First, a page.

Alviso Marina County Park

San Jose, California | C.2014

Photo Credit: Presley Lugo

In Alviso Marina County Park, flourishing marshlands cover miles of land that was once a toxic drainage site for a nearby mining district. Situated at the south end of San Francisco Bay just outside of San Jose, the Park is home to seven salt ponds and is a gateway to the Don Edwards San Francisco Bay National Wildlife Refuge.

In the mid-19th century, the town of Alviso brimmed with industry and served as a port, providing shipping services for California’s then-state capital of San Jose and the surrounding Santa Clara Valley. The New Almaden Mining District also used the Alviso Slough as a toxic drainage channel for its mercury-rich ore, known as quicksilver. The Mine was the oldest and most productive quicksilver mine in the U.S.

After the state capital moved to Sacramento and the mines eventually closed, the port lost its demand. Over the next century, the town of Alviso continued to sustain itself through different industries. During the Great Depression, its dance halls and gambling casinos kept the area afloat, and by 1968, the town was consolidated into the City of San Jose.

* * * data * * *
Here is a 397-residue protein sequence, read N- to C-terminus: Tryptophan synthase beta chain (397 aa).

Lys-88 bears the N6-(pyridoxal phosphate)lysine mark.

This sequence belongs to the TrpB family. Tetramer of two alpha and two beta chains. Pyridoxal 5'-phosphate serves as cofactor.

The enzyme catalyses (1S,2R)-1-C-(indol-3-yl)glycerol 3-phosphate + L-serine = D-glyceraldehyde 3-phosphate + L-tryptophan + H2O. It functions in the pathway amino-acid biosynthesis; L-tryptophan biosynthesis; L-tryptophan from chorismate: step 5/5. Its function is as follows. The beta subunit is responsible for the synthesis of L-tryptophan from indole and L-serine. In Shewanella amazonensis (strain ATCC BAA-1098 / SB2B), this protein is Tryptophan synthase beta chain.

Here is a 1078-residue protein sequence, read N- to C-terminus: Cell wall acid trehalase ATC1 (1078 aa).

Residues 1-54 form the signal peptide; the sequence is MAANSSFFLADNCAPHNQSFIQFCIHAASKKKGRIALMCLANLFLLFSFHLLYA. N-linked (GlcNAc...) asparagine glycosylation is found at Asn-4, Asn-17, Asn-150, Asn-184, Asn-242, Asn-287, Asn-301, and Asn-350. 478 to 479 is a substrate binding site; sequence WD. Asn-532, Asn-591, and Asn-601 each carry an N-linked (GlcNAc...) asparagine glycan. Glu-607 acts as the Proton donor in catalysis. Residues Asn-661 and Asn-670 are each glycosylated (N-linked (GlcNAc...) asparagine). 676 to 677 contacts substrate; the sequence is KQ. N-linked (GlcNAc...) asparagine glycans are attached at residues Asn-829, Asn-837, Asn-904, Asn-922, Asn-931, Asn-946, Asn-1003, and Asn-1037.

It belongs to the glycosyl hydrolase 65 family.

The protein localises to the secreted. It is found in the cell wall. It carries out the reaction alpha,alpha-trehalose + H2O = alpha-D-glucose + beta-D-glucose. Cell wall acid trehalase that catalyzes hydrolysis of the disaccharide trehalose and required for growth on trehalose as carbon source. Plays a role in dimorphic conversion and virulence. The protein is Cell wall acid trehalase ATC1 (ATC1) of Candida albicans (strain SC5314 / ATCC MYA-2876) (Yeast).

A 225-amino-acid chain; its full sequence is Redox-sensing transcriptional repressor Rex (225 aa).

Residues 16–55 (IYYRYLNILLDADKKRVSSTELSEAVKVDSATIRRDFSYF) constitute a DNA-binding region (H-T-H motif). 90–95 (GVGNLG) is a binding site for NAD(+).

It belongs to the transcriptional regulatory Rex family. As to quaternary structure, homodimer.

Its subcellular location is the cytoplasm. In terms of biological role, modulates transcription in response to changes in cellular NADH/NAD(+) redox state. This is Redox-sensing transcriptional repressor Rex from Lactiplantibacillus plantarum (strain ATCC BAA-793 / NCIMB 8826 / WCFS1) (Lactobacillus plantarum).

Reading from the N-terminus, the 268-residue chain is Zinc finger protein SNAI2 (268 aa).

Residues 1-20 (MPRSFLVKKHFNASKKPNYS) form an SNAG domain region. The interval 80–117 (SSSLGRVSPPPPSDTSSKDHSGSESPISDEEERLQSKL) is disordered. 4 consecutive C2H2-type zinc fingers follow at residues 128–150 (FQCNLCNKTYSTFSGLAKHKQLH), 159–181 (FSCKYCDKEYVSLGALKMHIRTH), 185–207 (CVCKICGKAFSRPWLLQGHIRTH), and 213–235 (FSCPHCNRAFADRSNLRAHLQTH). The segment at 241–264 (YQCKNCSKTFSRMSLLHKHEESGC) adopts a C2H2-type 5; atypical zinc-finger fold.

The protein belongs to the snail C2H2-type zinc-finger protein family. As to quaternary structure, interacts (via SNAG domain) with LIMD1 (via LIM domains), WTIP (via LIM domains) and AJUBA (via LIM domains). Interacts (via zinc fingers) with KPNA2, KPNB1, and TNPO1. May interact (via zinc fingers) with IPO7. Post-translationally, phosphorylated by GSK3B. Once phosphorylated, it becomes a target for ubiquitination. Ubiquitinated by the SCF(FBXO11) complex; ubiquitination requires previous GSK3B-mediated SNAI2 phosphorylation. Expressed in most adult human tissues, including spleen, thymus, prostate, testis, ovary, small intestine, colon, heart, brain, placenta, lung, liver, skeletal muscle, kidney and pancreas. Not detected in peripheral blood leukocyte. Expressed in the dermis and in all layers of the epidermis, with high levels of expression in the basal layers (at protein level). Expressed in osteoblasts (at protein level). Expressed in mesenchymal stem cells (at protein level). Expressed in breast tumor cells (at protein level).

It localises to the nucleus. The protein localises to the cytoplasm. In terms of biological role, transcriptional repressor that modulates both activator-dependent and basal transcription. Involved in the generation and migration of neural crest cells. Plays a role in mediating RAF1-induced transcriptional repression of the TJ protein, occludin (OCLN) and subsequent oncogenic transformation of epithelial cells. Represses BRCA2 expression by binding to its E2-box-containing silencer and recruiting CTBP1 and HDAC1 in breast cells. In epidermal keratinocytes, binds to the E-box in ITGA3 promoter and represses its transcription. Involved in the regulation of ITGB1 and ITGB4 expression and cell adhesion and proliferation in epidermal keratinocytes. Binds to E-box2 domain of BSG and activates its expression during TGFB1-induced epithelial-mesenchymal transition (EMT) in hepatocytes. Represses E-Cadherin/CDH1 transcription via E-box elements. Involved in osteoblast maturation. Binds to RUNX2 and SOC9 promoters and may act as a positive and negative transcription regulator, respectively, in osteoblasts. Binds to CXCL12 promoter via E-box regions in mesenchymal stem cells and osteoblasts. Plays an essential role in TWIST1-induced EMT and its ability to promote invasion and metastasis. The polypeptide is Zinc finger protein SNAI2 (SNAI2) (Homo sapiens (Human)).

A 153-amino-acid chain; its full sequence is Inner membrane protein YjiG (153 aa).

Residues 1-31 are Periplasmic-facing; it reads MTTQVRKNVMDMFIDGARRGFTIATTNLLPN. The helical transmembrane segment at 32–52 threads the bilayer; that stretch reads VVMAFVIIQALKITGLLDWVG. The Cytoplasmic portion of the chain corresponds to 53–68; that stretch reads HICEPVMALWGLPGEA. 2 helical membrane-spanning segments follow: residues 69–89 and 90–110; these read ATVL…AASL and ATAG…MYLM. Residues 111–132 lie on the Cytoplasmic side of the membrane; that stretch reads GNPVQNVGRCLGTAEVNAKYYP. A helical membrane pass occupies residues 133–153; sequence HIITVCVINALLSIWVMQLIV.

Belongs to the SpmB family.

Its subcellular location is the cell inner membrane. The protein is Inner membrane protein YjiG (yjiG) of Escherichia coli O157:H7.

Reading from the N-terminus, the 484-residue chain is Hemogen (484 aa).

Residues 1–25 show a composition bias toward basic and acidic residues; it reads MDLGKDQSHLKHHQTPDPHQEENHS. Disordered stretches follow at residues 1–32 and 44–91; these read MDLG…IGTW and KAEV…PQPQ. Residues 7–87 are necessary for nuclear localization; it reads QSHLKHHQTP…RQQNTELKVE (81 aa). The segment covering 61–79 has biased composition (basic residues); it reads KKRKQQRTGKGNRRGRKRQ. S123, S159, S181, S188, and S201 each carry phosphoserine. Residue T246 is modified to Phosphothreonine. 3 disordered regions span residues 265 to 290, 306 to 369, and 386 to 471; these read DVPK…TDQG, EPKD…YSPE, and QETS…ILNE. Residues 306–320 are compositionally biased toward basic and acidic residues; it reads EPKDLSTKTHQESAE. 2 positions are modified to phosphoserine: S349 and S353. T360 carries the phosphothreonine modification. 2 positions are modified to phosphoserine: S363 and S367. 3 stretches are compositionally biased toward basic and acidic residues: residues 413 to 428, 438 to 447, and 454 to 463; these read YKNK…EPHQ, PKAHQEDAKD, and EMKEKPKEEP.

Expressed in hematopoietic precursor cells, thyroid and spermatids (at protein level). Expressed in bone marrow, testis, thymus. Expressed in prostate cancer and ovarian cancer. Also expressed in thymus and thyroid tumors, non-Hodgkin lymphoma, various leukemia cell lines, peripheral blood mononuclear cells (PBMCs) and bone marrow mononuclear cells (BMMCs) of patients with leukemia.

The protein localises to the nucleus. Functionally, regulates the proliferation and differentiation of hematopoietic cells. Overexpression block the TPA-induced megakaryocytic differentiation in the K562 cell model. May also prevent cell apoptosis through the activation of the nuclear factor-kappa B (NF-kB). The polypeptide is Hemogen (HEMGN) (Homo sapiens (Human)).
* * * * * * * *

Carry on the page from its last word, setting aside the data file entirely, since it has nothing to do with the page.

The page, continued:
After the 1970s, Alviso had all but lost its former luster, turning into a shadow of booming Silicon Valley. Yet, while its days as a commercial hub were long gone, the area started to emerge as a residential neighborhood and environmental refuge. The Park was created with extended boardwalks for bird watching and launch ramps for boaters to access the Bay.

Once a bedrock of shipping and industry, Alviso is now a refuge for habitat and wildlife. In 2018, a government proposal was issued for a $100 million restoration project to convert the salt ponds into wetlands, making it the largest tidal wetland restoration project on the U.S. west coast.

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